The top 3 technologies set to disrupt operations of industrial & logistics companies in Africa

Drone Delivery

JLL suggests that significant technological advances in supply chain automation will not merely influence logistics and industrial operations, but instead will disrupt it. Will these “first world” technologies have the same influence on local industrial operations and logistics companies in Africa? We investigate the industry’s most disruptive technologies set to change the way we do business:

Drone Delivery

The concept of delivery by chopper or drone is not as far fetched for Africa considering latest trend and progress in the use of drones for commercial use. It is for example no secret that Amazon is experimenting with drone technology to assist with the delivery of small items over short distances in the United States. The world’s largest retailer proposed that the use of drones may see deliveries of small items within 30 minutes, with the UK government also working on a deal with Amazon to trial drone delivery in the country. Watch the video for more:


In a first world country such as the United States, drones are widely used by consumers and now also by innovative companies such as Amazon. Will this technology be embraced for commercial purposes in developing African countries? According to Monty Munford from Wired Magazine, there exists a substantial argument for the adoption of drone technology in Africa, stating that “the notion of delivery by drones is being taken very seriously indeed”. The extraordinary rate of mobile phone ownership penetration of up to 80% in some African countries has replaced the need for fixed line infrastructure, and Munford argues that the same will apply to logistical operations: “Why build expensive roads to remote rural locations when drones can do the job just as well?”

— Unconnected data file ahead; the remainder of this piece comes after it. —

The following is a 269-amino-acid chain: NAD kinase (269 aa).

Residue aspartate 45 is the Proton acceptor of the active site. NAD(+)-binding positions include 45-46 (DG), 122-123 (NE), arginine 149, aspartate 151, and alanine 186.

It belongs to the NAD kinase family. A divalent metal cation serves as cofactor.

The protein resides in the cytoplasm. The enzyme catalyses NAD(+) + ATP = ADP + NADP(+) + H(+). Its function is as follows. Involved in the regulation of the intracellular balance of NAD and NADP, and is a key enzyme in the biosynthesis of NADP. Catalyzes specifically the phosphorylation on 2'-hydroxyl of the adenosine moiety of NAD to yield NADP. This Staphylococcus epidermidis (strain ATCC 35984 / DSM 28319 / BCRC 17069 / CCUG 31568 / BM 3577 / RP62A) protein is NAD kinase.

Alternative Energy

The 10kw Tesla Powerwall Home Battery. Image credit -

The 10kw Tesla Powerwall Home Battery. Image credit –


In January 2016, Californian-based technology company Tesla announced it is considering a new Gigafactory in the Western Cape of South Africa. The company’s South African born CEO, Elon Musk, states that their ‘Powerwall’ solution will significantly benefit people in remote parts of the world “where there’s no electricity or where the supply is intermittent or expensive.”

The Powerwall is essentially a home battery charged by solar panels, which powers your property during outages or should you decide to go “off the grid”. Currently produced in Nevada, Tesla is reportedly considering the Western Cape for its second factory which, according to Musk, will be one of the largest structures in the world. Similar technologies are also available locally with a focus on home use, however the application potential for industrial operations are arguably just as significant.

Last Mile Delivery

Uber-introduces-UberRUSH (Custom)

Uber has ventured into “Last mile delivery” in New York. As e-commerce sales continue to grow, JLL argues that the demand for cheap and fast home delivery services is set to increase. Uber has the potential to disrupt the logistics industry in the same way it disrupted the taxi industry, in streamlining efficiencies and lowering costs for the consumer – therefore making supply chain industries more “consumer-centric”.

According to, the CEO of the locally developed ‘Rush app’ describes their innovative service as “a combination of Uber and”. Launched in November 2015, the Rush app aggregates a variety of available courier services and allows users to choose their brand based on variables such as price, delivery, service and online reputation. The service is currently limited to Johannesburg and Cape Town. This trend may potentially see an increase in demand for the “city based” warehouse in order to improve turnaround times of smaller orders.


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